PORTLAND, Ore. (AP/PIX11) — Brittany Maynard, the 29-year-old woman who became the public face of the death with dignity movement, was criticized by a Vatican official who called her decision to end her life in wake of a terminal diagnosis “absurd.”
Maynard died on Nov. 1 using an Oregon law that lets terminally ill people use lethal medications prescribed by a doctor. She had moved from California to Oregon with her husband of two years precisely because of the state's law.
The Vatican's top bioethics official on Tuesday said he was not judging anyone. But in the same breath said Maynard's act is "in itself reprehensible" and the gesture should be "condemned."
In an interview with Italian news outlet ANSA, Ignacio Carrasco de Paula, president of the Pontifical Academy for Life, described assisted suicide as "an absurdity."
Shortly after Maynard married her husband in 2012, she began experiencing debilitating headaches and was ultimately diagnosed with Glioblastoma multiforme, the deadliest form of brain cancer that, even with treatment, gives patients just about 14 months to live.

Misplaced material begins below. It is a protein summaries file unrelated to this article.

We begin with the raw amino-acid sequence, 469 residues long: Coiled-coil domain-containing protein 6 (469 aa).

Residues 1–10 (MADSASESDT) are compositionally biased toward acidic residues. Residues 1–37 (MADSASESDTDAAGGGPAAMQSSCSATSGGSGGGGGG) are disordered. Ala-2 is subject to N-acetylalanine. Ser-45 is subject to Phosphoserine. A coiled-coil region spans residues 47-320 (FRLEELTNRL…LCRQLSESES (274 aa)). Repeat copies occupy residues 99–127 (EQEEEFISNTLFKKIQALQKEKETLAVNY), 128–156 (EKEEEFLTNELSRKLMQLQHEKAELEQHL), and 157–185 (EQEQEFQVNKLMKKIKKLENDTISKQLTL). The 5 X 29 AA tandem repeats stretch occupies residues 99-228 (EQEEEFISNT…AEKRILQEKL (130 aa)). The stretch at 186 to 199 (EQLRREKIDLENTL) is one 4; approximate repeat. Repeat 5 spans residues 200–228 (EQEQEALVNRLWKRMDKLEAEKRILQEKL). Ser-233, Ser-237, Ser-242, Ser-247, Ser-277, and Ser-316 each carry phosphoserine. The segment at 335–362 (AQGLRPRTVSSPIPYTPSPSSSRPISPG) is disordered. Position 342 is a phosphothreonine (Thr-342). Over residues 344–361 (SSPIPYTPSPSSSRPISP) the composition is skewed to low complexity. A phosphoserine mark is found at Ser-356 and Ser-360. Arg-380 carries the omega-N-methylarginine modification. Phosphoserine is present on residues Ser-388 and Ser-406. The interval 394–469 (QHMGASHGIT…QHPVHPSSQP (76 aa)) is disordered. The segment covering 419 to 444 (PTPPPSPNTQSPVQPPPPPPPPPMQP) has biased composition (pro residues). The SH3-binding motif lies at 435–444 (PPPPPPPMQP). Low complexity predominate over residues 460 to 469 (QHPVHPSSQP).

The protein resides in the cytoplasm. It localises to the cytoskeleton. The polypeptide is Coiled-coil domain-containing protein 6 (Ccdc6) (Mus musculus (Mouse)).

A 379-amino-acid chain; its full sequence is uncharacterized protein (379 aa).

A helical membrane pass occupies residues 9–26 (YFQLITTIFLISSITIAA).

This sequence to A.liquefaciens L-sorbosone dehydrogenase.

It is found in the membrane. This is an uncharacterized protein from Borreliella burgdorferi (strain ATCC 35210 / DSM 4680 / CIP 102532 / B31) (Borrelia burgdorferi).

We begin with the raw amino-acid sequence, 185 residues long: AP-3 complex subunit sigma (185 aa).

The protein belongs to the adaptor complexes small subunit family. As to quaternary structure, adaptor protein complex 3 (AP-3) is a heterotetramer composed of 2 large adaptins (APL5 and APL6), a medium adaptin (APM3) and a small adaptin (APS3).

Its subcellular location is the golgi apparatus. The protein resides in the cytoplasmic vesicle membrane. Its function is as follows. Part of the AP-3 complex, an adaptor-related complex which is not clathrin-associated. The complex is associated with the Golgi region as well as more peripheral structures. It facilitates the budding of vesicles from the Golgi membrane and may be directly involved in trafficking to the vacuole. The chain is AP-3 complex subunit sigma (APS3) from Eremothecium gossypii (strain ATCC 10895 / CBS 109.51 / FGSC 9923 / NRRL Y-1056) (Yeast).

When doctors told Brittany her death would likely be slow and painful as the tumor continued to grow, she opted to choose her own ending.
And she stopped short of calling her decision suicide.
“There is not a cell in my body that is suicidal or that wants to die,” Maynard told People.com. “I want to live. I wish there was a cure for my disease but there’s not. … Being able to choose to go with dignity is less terrifying.”
Maynard shared her decision and documented her journey while advocating for Portland-based Compassion & Choices.
A board member of the group, Rev. Dr. Ignacio Castuera, responding to the Vatican official’s comment that Maynard was not Catholic and it would be wrong to impose a set of religious beliefs on people who do not share them.